Reforming two key areas of tenure could alleviate many problems facing our education system today.  First, the time period prior to tenure should be lengthened. Most states grant tenure after three years, in fact forty-two of fifty states grant tenure in three or less years. With only two to three years to prove themselves, teachers have not had the opportunity to “show their worth, or their ineptitude.” Paula Cordeiro, dean of the University of San Diego’s School of Leadership and Education suggests that in order to fix tenure we should look to the Universities.  Cordeiro explains that the biggest difference between the tenure system of USD Professors and K-12 teachers in California is the length of time prior to tenure. It takes USD Professors seven years to be considered for tenure and it takes K-12 Californian teachers only two years to be considered for tenure.  This long tenure probationary period forces professors to consistently perform and prove their worth to their university.  It is reasonable to expect that it is easier to fake competency for two years than it is for seven years.  In this respect professors who cannot perform consistently will not be awarded tenure. Cordeiro is providing a very valid solution to the tenure problem. The second aspect of tenure that needs reform is the fact that tenure at the K-12 level is not truly earned, but given to nearly everyone. To receive tenure at the university level, professors must not only perform on a consistent basis for seven years but must also contribute to their fields by publishing research. At the K-12 level, teachers need only to stick around for a short period of time to be granted tenure. Cordeiro suggests that school districts should be looking at a wide variety of factors when considering a teacher for tenure, at USD administrators look at 14 different factors such as student evaluation, syllabi, in-class observations, and service to the community. All of these factors can be implemented into K-12 level tenure process alongside parent evaluation, which would ultimately provide a better rubric for what grants teachers tenure. Please note that test scores were not included in the list of possible factors.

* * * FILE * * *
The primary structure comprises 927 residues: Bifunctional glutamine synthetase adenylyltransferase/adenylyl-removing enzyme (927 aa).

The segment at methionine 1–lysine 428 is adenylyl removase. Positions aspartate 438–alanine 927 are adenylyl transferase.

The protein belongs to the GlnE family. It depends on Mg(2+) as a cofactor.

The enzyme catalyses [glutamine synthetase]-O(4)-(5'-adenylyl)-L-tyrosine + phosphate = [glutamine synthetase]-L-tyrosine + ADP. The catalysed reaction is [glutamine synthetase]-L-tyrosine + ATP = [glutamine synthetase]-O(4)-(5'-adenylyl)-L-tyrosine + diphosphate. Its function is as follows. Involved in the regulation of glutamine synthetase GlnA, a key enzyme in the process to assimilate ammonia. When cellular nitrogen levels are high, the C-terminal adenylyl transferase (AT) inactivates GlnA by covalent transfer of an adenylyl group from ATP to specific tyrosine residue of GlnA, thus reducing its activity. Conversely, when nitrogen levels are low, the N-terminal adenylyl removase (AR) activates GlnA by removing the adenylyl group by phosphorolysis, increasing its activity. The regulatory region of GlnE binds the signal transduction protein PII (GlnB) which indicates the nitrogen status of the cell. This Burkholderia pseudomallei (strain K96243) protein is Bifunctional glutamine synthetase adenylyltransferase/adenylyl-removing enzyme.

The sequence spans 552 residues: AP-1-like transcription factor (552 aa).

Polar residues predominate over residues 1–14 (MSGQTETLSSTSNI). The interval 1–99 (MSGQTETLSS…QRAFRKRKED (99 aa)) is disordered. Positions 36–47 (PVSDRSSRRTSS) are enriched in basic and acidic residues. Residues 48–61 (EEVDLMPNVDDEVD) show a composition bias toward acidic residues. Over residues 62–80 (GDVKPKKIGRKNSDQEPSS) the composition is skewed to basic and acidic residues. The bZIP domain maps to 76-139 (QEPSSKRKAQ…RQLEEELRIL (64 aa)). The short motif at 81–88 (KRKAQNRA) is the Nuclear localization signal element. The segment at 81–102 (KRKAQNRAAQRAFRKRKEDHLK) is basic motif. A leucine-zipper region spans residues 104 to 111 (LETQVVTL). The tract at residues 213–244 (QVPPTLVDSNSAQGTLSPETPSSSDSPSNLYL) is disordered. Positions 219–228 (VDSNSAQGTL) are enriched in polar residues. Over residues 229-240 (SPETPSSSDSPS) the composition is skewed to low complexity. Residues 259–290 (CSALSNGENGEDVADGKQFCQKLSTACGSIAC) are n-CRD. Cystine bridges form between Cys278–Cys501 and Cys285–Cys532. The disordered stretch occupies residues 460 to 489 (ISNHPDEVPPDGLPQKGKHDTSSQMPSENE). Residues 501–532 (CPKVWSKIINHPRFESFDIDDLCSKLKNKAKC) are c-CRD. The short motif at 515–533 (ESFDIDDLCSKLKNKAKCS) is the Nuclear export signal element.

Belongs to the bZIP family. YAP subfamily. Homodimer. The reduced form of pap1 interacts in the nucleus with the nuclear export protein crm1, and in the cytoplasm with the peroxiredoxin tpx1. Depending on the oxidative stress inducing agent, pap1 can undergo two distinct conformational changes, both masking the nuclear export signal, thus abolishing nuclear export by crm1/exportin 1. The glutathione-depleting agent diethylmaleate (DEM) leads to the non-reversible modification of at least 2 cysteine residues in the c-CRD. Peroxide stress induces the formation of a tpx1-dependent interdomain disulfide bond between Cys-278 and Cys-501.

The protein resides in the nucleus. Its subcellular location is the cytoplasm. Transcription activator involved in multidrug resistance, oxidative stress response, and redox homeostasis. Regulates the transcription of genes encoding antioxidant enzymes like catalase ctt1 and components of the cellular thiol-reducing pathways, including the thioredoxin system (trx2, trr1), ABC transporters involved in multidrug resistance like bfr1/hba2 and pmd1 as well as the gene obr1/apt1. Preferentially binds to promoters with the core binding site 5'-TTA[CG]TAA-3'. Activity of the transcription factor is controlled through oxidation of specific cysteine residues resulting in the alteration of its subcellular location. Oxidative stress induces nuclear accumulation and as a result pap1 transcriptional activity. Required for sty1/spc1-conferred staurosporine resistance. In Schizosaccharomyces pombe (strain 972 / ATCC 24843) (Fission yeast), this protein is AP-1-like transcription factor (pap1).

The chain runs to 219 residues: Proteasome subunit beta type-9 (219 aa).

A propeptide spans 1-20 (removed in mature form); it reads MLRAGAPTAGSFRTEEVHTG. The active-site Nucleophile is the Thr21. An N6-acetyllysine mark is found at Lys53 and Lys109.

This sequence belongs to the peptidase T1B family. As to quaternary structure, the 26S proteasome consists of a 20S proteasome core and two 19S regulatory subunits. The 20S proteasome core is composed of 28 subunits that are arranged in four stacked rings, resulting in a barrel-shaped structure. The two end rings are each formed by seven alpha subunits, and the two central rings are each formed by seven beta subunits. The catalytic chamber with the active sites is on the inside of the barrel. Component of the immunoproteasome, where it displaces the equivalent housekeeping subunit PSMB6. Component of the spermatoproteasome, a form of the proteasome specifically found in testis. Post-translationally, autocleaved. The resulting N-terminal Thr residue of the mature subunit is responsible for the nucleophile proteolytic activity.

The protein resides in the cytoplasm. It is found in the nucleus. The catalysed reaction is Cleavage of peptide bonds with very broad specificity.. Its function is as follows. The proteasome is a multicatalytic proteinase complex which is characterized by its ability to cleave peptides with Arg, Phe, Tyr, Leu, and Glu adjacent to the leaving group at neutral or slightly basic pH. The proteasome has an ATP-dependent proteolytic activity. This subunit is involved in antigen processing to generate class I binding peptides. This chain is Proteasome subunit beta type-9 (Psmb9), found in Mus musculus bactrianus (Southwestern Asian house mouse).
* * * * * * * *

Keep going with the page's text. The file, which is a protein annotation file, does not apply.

In 2012, New Jersey Gov. Chris Christie signed legislation that happens to be in accordance to Cordeiro’s suggestions. The legislation makes it more difficult for public school teachers to achieve tenure and easier to fire poor-performing educators. The new law essentially makes new teachers required to first work under a mentor for a year; then work for four years instead of three, to become eligible for tenure.  The teachers must also attain and get high evaluation marks for two consecutive years. Mark Weber, a member of the New Jersey Education Association and author of the New Jersey public school music teacher report states that the reform, “by all accounts, it’s working well” and gives “more than enough time for administrators to determine if a prospective educator has what it takes to lead a classroom.”  

Perhaps it is time the rest of the nation follow suit and reform tenure laws in the same ways that Cordeiro suggest and Gov. Christie have impelemented. Teacher tenure was created with good intentions after all and can be a successful due process system if managed correctly. If the time for tenure consideration were to be lengthened, then perhaps this could mitigate the concerns that tenure creates complacent teachers and protects bad teachers from dismissal.  We need this reform to provide every student the opportunity to receive quality education from a thoroughly screened, dedicated, and passionate teacher. 

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2 Comments to “Tenure Reformation”

  1. I know how it’s bad to keep inefficient teachers in schools. I had a few myself, some of which who were asses and don’t care about their students and some who were really enthusiastic about their job but don’t seem to teach much. Teacher tenure reform can remove the bad teachers if done properly, but I’m afraid it may also affect those who like being teachers. If they want to be teachers, they should have a chance to learn how to be good ones.

  2. I think teacher tenure reformation is something that we need to take much more seriously. I too had bad teachers growing up. I have a reading disability and I was never given the appropriate care that I needed by any of my teachers. This lead to me finishing second grade still unknowing how to read. I eventually was sent to a reading specialist and brought up to grade level, but even then school was still very hard for me. I really think this is because my teachers never wanted to spend the extra five minutes it would take with me to confirm that I was understanding the material. Instead many of these teachers treated my like a complete imbecile. One teacher made me sit in the back of the class, and she wouldn’t allow me to ask questions in class, because she said that it slowed her down. There are certainly bad teachers with tenure, but obviously there are good ones too. I feel that the best way to solve this problem is to regulate the system and have teachers be periodically tested to prove that they are still bringing their best to school.